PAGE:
I attended the Boston Printmakers annual meeting on Sunday. It’s great to meet up with everyone, some of whom are my former colleagues, and current colleagues as well. It’s odd how you can teach at the same school as someone else and almost never see them there if your schedules don’t line up. There’s also an informal print viewing session after lunch which is always the highlight of the meeting.
I brought the Wading monotypes and it was nice to get some feedback from various people, especially with their printmaking backgrounds. One comment I received from more than one person was the necessity to have each monotype keep the progression of five prints. This was reassuring, as I had been initially hesitant about whether the sequence of five prints was overly repetitive. The other reaction to presenting a set of five prints that I liked was that the sequence reveals the printing process, a feature which is not always inherent in a print. Sometimes the process in printmaking can be so enigmatic and hidden, making it nearly impossible for an untrained eye to identify the process.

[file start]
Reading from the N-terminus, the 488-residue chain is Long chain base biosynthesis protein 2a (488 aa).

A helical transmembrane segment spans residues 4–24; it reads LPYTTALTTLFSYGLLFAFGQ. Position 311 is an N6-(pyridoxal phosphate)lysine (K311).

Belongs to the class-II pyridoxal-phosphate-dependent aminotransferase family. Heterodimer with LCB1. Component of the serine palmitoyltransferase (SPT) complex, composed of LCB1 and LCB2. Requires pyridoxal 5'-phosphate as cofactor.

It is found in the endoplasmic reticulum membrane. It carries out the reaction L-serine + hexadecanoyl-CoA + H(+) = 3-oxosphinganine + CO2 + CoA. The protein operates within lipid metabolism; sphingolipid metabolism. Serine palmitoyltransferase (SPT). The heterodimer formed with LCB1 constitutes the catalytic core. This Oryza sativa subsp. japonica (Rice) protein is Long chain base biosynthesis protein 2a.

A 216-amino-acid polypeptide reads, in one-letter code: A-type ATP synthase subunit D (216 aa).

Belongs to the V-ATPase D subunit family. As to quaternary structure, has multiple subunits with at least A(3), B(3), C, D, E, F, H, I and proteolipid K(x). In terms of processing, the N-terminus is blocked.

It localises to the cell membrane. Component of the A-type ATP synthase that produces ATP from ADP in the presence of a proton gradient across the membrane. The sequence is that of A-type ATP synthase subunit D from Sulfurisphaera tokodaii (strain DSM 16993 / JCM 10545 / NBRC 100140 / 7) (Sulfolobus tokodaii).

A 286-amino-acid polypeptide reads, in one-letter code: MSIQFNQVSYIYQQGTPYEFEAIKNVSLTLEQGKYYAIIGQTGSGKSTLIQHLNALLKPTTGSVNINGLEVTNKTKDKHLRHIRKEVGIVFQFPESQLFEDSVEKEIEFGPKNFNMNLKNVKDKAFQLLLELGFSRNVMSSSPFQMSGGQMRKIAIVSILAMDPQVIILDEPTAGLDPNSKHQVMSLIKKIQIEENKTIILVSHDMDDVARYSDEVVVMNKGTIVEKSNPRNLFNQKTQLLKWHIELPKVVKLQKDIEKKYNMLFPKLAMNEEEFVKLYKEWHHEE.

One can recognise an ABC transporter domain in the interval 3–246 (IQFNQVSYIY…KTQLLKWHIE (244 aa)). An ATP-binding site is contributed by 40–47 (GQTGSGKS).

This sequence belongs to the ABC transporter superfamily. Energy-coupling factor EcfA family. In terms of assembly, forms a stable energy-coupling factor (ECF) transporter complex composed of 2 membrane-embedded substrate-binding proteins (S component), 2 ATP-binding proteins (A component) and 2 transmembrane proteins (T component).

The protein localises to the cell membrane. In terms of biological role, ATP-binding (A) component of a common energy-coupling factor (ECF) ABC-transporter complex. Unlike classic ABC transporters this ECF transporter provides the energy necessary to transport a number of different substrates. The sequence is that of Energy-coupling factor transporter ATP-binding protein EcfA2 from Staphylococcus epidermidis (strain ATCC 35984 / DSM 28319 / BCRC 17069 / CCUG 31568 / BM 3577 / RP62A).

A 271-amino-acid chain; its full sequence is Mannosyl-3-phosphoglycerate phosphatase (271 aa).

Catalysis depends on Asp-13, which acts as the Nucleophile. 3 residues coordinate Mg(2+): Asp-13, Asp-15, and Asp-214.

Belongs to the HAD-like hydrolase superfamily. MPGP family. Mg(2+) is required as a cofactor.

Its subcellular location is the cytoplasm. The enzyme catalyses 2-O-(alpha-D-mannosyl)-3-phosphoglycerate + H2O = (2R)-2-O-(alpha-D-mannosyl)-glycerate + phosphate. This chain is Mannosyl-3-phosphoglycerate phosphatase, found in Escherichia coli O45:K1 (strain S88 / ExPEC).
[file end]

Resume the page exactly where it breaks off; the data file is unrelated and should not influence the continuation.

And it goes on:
Afterwards I stopped by the frameshop to sign a matt for a monotype I’m having framed for an exhibition. The five print format of the monotype made for challenging frame choices. While each print is only 22″ x 9″, when you put five in a row and add the matt the final scale is almost 60″ wide. I was very pleased with the finished matt; my framer had suggested not showing the bevel which I think in the end gave the print a cleaner look.